Andre Commander, working at the beachfront Ocean House Motel, boards up windows as they prepare for the arrival of Hurricane Irene in Kill Devil Hills, N.C., Thursday, Aug. 25, 2011 on North Carolina's Outer Banks. (AP Photo/Charles Dharapak)
NEW YORK (AP) — East Coast residents should take advantage of the advance warning about the approach of Hurricane Irene. They can put the time to good use by assembling a disaster kit and taking other precautions. Widespread damage and power outages are possible with a big storm, and homeowners may be displaced if there is substantial destruction.
The American Red Cross, Federal Emergency Management Association and local governments all provide details for how to prepare on their websites.
Here are some of the most important steps:
— Secure your property.
Bring inside any flower pots, garden furniture, trash cans or other items that can get picked up by heavy winds and tossed around. Anchor or remove gas grills and turn off propane tanks. Close shutters or consider boarding up windows with plywood. Clear clogged rain gutters and downspouts.
— Create an evacuation plan.
Fill your car's gas tank. If you must evacuate, you don't want to have to stop to refill. Have a location for family members to meet and make sure everyone in the family knows your plans.
— Know where to seek help.
Find out where a local shelter will be set up in case you need to seek assistance. Identify a family member or friend who can provide a place to stay if you must evacuate. Map out several routes to both locations, in case damage prevents use of the obvious path. Note, most emergency shelters will not allow pets, so keep your family's animals in mind as you make plans.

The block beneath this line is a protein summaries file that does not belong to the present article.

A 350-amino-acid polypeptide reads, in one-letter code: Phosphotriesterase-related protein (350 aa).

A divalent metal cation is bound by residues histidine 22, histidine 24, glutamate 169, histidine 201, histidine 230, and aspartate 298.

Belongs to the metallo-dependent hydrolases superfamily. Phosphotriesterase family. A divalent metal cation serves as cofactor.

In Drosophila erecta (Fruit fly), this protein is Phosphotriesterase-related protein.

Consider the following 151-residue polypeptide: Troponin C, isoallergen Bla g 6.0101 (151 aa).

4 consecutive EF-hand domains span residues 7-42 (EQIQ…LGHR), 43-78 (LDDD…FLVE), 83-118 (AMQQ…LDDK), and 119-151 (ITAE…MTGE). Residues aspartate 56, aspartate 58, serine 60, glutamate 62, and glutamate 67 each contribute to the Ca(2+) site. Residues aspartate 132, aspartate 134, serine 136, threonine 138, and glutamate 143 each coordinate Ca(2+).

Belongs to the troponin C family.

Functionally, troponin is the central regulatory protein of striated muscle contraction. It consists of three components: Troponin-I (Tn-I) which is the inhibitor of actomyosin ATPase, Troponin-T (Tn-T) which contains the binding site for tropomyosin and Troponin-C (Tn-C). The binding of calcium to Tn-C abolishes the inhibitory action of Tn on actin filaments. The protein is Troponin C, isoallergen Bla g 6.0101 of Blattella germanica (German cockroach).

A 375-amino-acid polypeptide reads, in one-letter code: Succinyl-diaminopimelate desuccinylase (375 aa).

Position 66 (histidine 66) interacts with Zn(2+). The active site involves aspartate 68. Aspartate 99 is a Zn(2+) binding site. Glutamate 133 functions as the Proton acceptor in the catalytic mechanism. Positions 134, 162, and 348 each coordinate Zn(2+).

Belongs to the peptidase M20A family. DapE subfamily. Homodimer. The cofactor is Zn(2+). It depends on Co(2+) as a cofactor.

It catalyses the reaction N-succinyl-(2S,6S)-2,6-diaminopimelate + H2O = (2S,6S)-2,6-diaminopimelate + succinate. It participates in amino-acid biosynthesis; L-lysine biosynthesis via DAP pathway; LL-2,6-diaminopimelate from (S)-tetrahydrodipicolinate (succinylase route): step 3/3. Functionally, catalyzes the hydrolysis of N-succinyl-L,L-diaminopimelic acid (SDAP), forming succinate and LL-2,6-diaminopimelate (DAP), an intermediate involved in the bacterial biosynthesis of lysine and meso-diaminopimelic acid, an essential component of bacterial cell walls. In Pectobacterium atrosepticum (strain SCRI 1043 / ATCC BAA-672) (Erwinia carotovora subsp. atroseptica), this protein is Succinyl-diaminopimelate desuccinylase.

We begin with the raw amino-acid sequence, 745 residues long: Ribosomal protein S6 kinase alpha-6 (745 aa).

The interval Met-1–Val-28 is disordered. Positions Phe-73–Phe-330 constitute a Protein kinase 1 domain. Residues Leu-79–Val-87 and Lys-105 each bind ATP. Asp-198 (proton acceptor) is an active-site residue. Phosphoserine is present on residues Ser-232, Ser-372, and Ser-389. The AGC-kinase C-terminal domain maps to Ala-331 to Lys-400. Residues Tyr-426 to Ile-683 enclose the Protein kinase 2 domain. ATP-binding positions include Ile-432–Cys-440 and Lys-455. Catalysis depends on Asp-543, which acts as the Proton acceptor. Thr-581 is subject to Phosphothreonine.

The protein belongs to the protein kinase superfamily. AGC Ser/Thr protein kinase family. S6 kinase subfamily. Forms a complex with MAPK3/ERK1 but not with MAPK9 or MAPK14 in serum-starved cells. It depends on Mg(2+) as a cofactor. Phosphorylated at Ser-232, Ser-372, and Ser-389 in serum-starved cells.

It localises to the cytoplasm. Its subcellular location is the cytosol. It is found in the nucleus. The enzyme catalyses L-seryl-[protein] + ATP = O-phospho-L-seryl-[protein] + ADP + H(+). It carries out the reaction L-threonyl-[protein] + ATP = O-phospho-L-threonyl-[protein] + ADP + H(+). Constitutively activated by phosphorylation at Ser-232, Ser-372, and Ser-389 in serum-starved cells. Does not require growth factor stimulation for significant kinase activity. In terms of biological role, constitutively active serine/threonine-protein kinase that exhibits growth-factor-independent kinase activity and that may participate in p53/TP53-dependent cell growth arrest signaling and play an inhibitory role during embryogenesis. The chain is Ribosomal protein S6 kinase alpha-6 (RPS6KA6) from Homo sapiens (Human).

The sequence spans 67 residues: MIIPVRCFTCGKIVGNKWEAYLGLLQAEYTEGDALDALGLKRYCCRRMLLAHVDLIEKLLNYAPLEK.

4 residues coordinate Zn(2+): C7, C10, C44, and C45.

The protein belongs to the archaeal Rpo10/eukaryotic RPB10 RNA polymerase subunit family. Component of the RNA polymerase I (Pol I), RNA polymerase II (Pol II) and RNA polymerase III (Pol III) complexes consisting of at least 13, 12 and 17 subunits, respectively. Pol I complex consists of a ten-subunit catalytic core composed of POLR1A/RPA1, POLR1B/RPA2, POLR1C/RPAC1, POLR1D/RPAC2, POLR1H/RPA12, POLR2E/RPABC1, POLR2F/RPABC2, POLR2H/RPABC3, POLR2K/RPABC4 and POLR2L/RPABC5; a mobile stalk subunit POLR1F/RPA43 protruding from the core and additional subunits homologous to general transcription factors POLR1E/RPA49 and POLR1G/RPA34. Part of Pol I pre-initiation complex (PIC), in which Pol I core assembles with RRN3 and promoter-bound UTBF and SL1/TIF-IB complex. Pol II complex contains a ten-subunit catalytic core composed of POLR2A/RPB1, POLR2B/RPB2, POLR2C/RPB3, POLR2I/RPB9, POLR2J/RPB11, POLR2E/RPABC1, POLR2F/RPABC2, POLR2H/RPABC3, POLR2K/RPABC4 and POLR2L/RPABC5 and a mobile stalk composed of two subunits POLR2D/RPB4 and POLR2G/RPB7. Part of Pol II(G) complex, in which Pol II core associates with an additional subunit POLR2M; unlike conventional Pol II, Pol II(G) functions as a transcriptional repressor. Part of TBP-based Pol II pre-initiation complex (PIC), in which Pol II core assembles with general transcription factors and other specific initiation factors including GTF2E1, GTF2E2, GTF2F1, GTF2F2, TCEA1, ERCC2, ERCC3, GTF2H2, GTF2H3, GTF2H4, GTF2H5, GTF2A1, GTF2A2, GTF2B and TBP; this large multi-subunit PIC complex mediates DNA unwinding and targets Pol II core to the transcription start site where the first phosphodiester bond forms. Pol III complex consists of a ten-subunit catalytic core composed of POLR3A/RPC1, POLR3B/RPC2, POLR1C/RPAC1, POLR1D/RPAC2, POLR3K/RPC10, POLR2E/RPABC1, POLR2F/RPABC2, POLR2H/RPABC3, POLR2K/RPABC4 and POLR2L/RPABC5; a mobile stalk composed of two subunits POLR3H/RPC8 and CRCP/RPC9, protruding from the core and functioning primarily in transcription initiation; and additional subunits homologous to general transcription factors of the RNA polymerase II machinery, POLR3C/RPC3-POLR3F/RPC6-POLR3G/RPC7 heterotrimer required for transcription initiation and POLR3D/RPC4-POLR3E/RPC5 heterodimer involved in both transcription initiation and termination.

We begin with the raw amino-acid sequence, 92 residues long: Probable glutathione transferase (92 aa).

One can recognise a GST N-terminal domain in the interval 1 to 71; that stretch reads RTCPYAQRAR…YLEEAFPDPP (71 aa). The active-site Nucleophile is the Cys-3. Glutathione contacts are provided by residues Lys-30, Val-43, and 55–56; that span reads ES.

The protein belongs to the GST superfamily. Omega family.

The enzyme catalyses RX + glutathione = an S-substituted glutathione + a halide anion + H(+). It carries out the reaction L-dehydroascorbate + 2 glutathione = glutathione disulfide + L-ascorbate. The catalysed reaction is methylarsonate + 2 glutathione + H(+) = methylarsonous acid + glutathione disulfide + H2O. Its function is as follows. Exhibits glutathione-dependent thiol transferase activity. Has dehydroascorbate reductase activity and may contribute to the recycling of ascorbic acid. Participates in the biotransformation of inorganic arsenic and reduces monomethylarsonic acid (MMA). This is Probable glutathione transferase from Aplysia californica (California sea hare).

— Test disaster supplies.
Test several flashlights and replace batteries as needed. Check also that you have a working battery-operated radio.
— Have cash in hand.
Get some extra cash from your bank, because ATMs and credit card networks may not work if there is a power outage. Make sure several family members have cash and at least one credit card, in case you get separated.
— Ready your tech
Fully charge cellphones, smartphones, laptops and entertainment devices for the kids. Check to see if your insurance company has a smartphone app with contact information or basic claim instructions, or your local government has an app with disaster prep tips, or a way to sign up for text alerts. And make sure you know where your car chargers are, since they may be the only way to recharge for some time.
— Gather essential documents.
Pull together important papers like homeowners or renters insurance policies, your house deed, birth certificates, immigration papers and Social Security cards, along with a list of bank account and credit card account numbers. Include phone numbers for your bank, insurance company and mortgage and car loan lender. You can email some of this information to yourself as a backup, but because cellphone and Internet service could be down for an extended period, have hard copies as well. Seal it all in a plastic bag to keep the packet waterproof.
— Buy bottled water.
Have a three-day supply of water for each family member — at least one gallon of water per person, per day. For sanitary reasons, commercially bottled water is best. Check out the FEMA website for instructions on preparing your own containers. http://www.fema.gov/plan/prepare/water.shtm
— Hit the grocery store.
Stock up a supply of non-perishable food to last at least three days. Make sure you have infant formula and any other special items your family members might need, and don't forget pet food.
— Collect medical supplies.
Gather any medications your family requires, along with toiletries and a first-aid kit to treat minor injuries and illnesses. A list of prescriptions for each family member and doctors' contact information may also be handy. Include a few rolls of toilet paper, some anti-bacterial gel and a container of moist towelettes.
— Pack an evacuation bag.
Pack up at least one change of clothes and footwear for each family member. Rain gear, blankets or sleeping bags may also come in handy.
(Photo: AP Photo/Charles Dharapak)